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City's residents are the least likely to follow a major religion
People in Brighton are less likely to follow a major religion than nearly anywhere else in the country, according to new analysis of the 2001 census.
Ethnic and religious data released by the Office for National Statistics shows 40 per cent of people in central areas of Brighton say they have no religion at all.
Across the whole city 66,955 people, or 27 per cent of the population, have no faith - much higher than the national average of 15 per cent.
Meanwhile, 2,106 people define their beliefs as "other religion" which does not fall under Christianity, Buddhism, Hinduism, Judaism, Islam and Sikhism.
The figures are taken from the 2001 census in which Brighton and Hove recorded the highest number of people claiming to be Jedi Knights, a reference to Star Wars.
There are also thought to be thousands of people in Sussex following creeds such as Wicca, Paganism and Druidism.
One is Marina Pepper, chairwoman of Lewes District Council, a "white witch" who has published books of spells and defines herself as a Pagan.
She said: "Brighton has been a destination for independent thinkers for many years.
"A lot of the environment movement is centred in the Lewes district and Brighton and Hove."
Coun Pepper said rather than worshipping in a formal way she brings her beliefs into everyday life by respecting nature.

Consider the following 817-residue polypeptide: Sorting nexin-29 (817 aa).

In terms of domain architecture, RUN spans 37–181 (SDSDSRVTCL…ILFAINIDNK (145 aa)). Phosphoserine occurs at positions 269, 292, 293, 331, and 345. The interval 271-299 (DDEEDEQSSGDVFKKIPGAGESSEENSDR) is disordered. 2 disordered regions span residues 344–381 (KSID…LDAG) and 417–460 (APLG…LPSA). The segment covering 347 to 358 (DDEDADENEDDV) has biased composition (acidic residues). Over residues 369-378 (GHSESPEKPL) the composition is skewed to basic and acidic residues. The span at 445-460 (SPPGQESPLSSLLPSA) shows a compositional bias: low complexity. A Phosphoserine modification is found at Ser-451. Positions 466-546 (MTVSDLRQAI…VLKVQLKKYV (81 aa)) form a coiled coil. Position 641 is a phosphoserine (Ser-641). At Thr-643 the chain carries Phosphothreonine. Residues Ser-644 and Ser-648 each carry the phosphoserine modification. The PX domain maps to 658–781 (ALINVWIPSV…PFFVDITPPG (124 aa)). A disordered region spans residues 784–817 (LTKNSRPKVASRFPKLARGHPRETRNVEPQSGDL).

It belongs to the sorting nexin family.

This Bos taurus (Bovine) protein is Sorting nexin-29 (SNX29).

She thought the 6,500 Brighton and Hove residents who put "Jedi" on the census - the result of an internet campaign - were undermining minority faiths.
She added: "It is a great shame if people don't have a spiritual dimension to their lives. Apart from agnostics and humanists - the idea that people have no religion at all - what do they care about? Shopping and eating?"
John Mitchell, a Mac operator and graphic designer who is also a Wiccan high priest, said the Wicca faith was growing across the region.
The 33-year-old is high priest of a coven in Seaford, where he lives. Recently he and his wife, a high priestess, "married" a couple in a handfasting ceremony in which the happy pair tied the knot by jumping over a broomstick.
Mr Mitchell said: "It is reverence for nature as opposed to money.
"I don't believe in black or white magic as such.
Part of my beliefs is a thing called the threefold rule, where if you do good or bad, it comes back threefold."
Ian Chisnall, of Churches Together in Sussex, was not convinced there were more atheists in Brighton and Hove than in other parts of the country and thought instead the city's residents might be more honest about their beliefs.
He said: "There are on average ten times as many people who call themselves Christians as far as the census is concerned compared to those who attend church."
He believed the census demonstrated a pleasing religious tolerance in Brighton and Hove as there were, unusually, similar numbers of Jews and Muslims living side-by-side - about 3,500 each.
There are thought to be higher numbers of non- Christians than those counted by the census because of a reluctance for people to declare their faiths to the authorities.